Tony is right on target with darts donation

Tony is right on target with darts donation

18 May, 2015

Date:Wednesday May 6th, 2015

Event time:

Location:Help for Heroes Recovery Centre, Phoenix House, Richmond Road, Catterick

What:Presentation of an adaptive dartboard that makes it possible for standing and wheelchair users, disabled and able-bodied, to compete equally against each other.

Who:Darts-loving veteran Tony Pass from Brompton-on-Swale raised the money through a raffle of prizes donated by local businesses. Tony has idiopathic pulmonary fibrosis and benefits from using facilities at Phoenix House.

Julie Hopkin whose arthritis means she has to use a wheelchair much of the time and who welcomes the chance to play darts on an equal basis

Background: Disabled darts is to be added to the activitieson offer atHelp for Heroes northern Recovery Centre thanks to a donation from one of its beneficiaries.

Army veteran Tony Pass has Idiopathic pulmonary fibrosis which is an incurable disease that has left him with only 60 percent lung function that will only get worse. The former Corporal of the Royal Regiment of Fusiliers has to carry a supply of oxygen around with him wherever he goes - but that didn’t stop him visiting scores of businesses in the region asking for donations for a raffle that he organised in aid of Phoenix House.

As a darts fan – both as a player and a spectator – Tony wanted to enable other wounded, injured and sick servicemen, women and veterans to enjoy his favourite sport through the provision of a special dart unit at the Centre.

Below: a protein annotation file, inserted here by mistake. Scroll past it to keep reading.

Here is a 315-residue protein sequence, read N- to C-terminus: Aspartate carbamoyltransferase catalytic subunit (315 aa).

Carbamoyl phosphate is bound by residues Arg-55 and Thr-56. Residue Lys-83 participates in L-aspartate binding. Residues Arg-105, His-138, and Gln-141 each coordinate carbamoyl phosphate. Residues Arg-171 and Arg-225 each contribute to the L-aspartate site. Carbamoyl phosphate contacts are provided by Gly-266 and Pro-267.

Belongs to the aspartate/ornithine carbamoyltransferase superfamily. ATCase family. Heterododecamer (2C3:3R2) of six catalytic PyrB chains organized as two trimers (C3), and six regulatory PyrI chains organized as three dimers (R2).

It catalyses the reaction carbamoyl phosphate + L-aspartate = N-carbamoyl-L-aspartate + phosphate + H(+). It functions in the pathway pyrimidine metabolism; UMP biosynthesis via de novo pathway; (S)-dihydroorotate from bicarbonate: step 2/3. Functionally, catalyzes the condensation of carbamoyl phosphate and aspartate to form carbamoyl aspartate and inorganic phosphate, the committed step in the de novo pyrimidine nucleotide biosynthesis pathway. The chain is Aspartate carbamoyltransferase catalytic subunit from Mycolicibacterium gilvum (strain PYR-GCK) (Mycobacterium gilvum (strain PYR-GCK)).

The Wildfire 137 is approved by the World Darts Federation and comprises of a lightweight dart frame with a rotating backboard so that the height of the playing area can be quickly and easily altered, according to the needs of the player. It means that seated people can compete equally against those stood up.

"I love darts – whether I am playing in my local league, Richmond & Catterick darts, dressing up as ‘Bully’ at events on the circuit or travelling around the country watching professional tournaments,” said 45-year-old Tony who lives in Brompton on Swale.

"I hope my donation to Phoenix House will enable others to enjoy my passion. I hope to run training sessions there and also organise fun competition nights for all who wish to take part.”

So successful was Tony in acquiring top prizes for his raffle (from darts-related prizes, donated by Winmau, and entry tickets to local attractions such as the Forbidden Corner and Beamish Museum to meat vouchers, wine and a gym pass) that, with the help of fellow darts team member Tony Pearce in selling tickets and support from Dave Williams the President of Richmond & Catterick Darts, he raised enough money for a second Wildfire 137 unit which he is donating to another Help for Heroes Recovery Centre.

"I started out just shaking a metal collection tin at darts matches on a Friday night but the response was so good that I registered with Help for Heroes to make it official and then sent a letter to ‘everyone I could think of and ended up with a whole list of prizes,” said Tony.

"It started small and just grew until I more than achieved my goal.”